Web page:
Will Ferrell’s Take On The Twilight Saga

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For those who live under a rock, or far more likely, just don’t give a toss about Twilight, Kristen Stewart and Robert Pattinson broke up recently.  In a really messy, public way.  Why?  Because she’s a dirty home-wrecking ho-bag.

So what does this mean for The Twilight Saga?  Sure, K-Stew was already severely disliked for her terrible acting ability, but how can we have empathy for an actress who metaphorically shot herself in the foot when she slept with a man twice her age; a man who was also the director of her last film (Snow White and The Huntsman, don’t watch it, it was very ‘meh’), and, oh yeah, a man who had a wife and kids.

Nice one, K-Stew and Rupert Sanders.

Ideally of course, if the real-life counterparts of Edward and Bella were going to break up, it would have been before the second film, New Moon.  So does this mean that the Twilight Saga is, to coin a phase, up shit creek without a paddle?  Or, do we want to be honest with ourselves here, and admit that perhaps Kristen Stewart ruined the saga as soon as she stepped onscreen (refer to comment about horrendous acting skills)?

And, more importantly, what will happen with the image of K-Stew and R-Pattz?

Well, all these issues and more were addressed by comedian Will Ferrell, who was on the Conan O’Brien show, promoting his new film, The Campaign.  Let’s be honest, Will Ferrell treats the situation in the best way possible: if you’re going to be a dirty home-wrecking ho, who can’t act to save yourself, and cheat on your boyfriend, then we’re all going to point at you, laugh and call you a stupid tosspot.



When Bad Reporting Goes Viral


Here at Set In Motion we love our fictional characters like nobody’s business.  But, more importantly, we love the authors who created the characters out of their brains with no help whatsoever, and then presented to them packaged nicely for our imaginations.

However, on top of that, we also appreciate a little bit of naughty fanfiction.  Seeing Edward being evil to Bella, because he has a bet to get her into bed?  Hilarious.  Probably not the most original stuff out there, but fun nonetheless.  And of course, the whole point of fanfiction, is that fans appreciate the original novel so much that they want to continue, or change, the story.

Perfectly reasonable (cause we can’t get ourselves enough of Edward.  Plus, when Bella isn’t being whiny and helpless, she’s so much more entertaining).

What we don’t like though?

When authors claim credit, money and fame off an idea that they essentially stole.  And what’s worse, when the general public don’t even realise it because reporters are too idiotic to understand the point of proper research.

This is the case with “50 Shades of Grey” a novel about “dashing but disturbed” entrepreneur Christian Grey, and young student, Anastasia Steele.  Basically, because Christian had a troubled upbringing he’s into erotic, sadistic sex.   Fun times.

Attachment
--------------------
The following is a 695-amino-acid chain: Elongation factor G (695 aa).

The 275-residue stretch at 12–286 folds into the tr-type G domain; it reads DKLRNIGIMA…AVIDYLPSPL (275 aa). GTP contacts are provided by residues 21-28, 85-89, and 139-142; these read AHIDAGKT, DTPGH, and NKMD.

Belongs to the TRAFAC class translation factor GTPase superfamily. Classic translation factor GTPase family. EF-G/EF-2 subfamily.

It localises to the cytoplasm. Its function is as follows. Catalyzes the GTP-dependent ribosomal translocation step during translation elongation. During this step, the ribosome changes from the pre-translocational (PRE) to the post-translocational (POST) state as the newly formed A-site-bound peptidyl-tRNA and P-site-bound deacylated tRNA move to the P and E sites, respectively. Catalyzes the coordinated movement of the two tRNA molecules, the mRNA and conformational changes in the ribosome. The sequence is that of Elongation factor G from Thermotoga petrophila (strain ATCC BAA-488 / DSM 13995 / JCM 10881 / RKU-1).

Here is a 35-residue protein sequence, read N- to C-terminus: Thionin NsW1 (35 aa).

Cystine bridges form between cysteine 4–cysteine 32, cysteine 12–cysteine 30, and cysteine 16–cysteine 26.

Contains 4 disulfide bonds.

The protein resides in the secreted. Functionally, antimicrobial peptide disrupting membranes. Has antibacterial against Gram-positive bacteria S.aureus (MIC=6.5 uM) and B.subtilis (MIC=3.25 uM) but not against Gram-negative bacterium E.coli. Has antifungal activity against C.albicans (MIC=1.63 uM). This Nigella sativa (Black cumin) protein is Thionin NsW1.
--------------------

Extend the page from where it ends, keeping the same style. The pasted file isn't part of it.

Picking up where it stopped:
And because Christian is deliciously handsome and rich, Anastasia goes for it.

THIS is the description, in short, that major publications like The Age and The New York Times have given this book, which is now part of a trilogy.  Ironically this book has also been described by both newspapers as “Twilight for Adults”.

Why ironic?  Because this book IS Twilight.  In fact, the author, E. L. James, must of liked Twilight so much that she essentially ripped off the characters and created her own storyline for them.  And this isn’t just Edward and Bella we’re talking about here, it’s the whole Forks cast, down to James being pegged as the baddie from the start.

As you can tell, I, amongst others, have a real problem with this.  For two main reasons.  The first one is the terrible reporting that has been going on here.  Clearly the journalists of both publications have not bothered to read the book, otherwise they might have noticed the similarities between the characters in Fifty Shades and in Twilight.  (As one Twilight fan pointed out, Christian has chaotic, bronze-coloured hair.  Who else do we know with strikingly unique hair like that? Um…)  Instead they have just decided to go with the hysteria of the moment that has seemed to overtake women on the Upper-East Side and run with it.

On top of that, it’s ethically inappropriate journalism.  In all honesty, I have read the books (the free, online version that is), the story isn’t that great.  Fanfiction usually isn’t.  Entertaining, yes.  But well-written or thought-provoking?  Definitely not.  These articles being written aren’t book reviews, and they aren’t particularly news-worthy, but they are, in essence, bad PR for a book that honestly doesn’t need it.

Secondly, and perhaps more importantly, is it OK to steal a person’s character for your own gain?  While Christian Grey might not be called Edward Cullen in the published version, it is quite apparent who he is.  So is it fair that E. L. James (who it should be noted, has made no effort to let people know that her book started off as fan fiction) has essentially stolen Stephenie Meyer’s work to make money herself? I don’t think so.

Sure, she didn’t rip off the storyline of Twilight, but that doesn’t necessarily give her the right to steal the characters.  A well-known case happened a few years ago, when an unknown author tried to use J. D. Salinger’s famous character Holden Caulfield in his own spun-off series.

J. D. Salinger being the cranky bum he was, sued the guy’s pants off and won.  Hells no did he have any right to steal his character after all.

However, a counter-argument could be that many books these days are quite similar if you start to blur the lines.  Twilight, The Hunger Games, Vampire Diaries, The Time-Traveler’s Wife and now 50 Shades of Grey all have many similarities.  But is there a difference between similar story lines, and stolen characters?